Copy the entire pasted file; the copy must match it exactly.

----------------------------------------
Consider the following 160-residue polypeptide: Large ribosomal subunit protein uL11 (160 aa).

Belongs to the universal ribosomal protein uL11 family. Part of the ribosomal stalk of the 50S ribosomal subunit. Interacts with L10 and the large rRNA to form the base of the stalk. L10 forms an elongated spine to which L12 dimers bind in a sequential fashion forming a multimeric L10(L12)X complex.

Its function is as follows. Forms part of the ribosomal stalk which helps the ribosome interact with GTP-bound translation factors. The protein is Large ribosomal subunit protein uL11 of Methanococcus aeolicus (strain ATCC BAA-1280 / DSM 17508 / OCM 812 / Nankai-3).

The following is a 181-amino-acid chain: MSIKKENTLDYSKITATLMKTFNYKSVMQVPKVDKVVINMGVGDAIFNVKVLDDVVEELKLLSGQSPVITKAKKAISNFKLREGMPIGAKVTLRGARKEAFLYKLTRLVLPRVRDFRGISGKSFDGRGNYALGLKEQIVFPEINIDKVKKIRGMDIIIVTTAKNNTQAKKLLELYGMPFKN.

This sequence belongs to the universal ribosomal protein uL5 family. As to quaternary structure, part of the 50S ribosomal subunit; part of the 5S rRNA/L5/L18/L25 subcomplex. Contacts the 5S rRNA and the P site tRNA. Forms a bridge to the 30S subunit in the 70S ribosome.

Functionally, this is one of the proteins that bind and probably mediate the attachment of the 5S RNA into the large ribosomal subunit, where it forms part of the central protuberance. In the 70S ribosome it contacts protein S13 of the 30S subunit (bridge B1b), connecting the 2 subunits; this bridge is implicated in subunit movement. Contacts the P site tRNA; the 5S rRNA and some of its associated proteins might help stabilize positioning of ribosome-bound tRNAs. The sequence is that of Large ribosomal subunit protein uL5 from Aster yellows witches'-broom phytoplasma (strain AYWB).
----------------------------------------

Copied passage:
Consider the following 160-residue polypeptide: Large ribosomal subunit protein uL11 (160 aa).

Belongs to the universal ribosomal protein uL11 family. Part of the ribosomal stalk of the 50S ribosomal subunit. Interacts with L10 and the large rRNA to form the base of the stalk. L10 forms an elongated spine to which L12 dimers bind in a sequential fashion forming a multimeric L10(L12)X complex.

Its function is as follows. Forms part of the ribosomal stalk which helps the ribosome interact with GTP-bound translation factors. The protein is Large ribosomal subunit protein uL11 of Methanococcus aeolicus (strain ATCC BAA-1280 / DSM 17508 / OCM 812 / Nankai-3).

The following is a 181-amino-acid chain: MSIKKENTLDYSKITATLMKTFNYKSVMQVPKVDKVVINMGVGDAIFNVKVLDDVVEELKLLSGQSPVITKAKKAISNFKLREGMPIGAKVTLRGARKEAFLYKLTRLVLPRVRDFRGISGKSFDGRGNYALGLKEQIVFPEINIDKVKKIRGMDIIIVTTAKNNTQAKKLLELYGMPFKN.

This sequence belongs to the universal ribosomal protein uL5 family. As to quaternary structure, part of the 50S ribosomal subunit; part of the 5S rRNA/L5/L18/L25 subcomplex. Contacts the 5S rRNA and the P site tRNA. Forms a bridge to the 30S subunit in the 70S ribosome.

Functionally, this is one of the proteins that bind and probably mediate the attachment of the 5S RNA into the large ribosomal subunit, where it forms part of the central protuberance. In the 70S ribosome it contacts protein S13 of the 30S subunit (bridge B1b), connecting the 2 subunits; this bridge is implicated in subunit movement. Contacts the P site tRNA; the 5S rRNA and some of its associated proteins might help stabilize positioning of ribosome-bound tRNAs. The sequence is that of Large ribosomal subunit protein uL5 from Aster yellows witches'-broom phytoplasma (strain AYWB).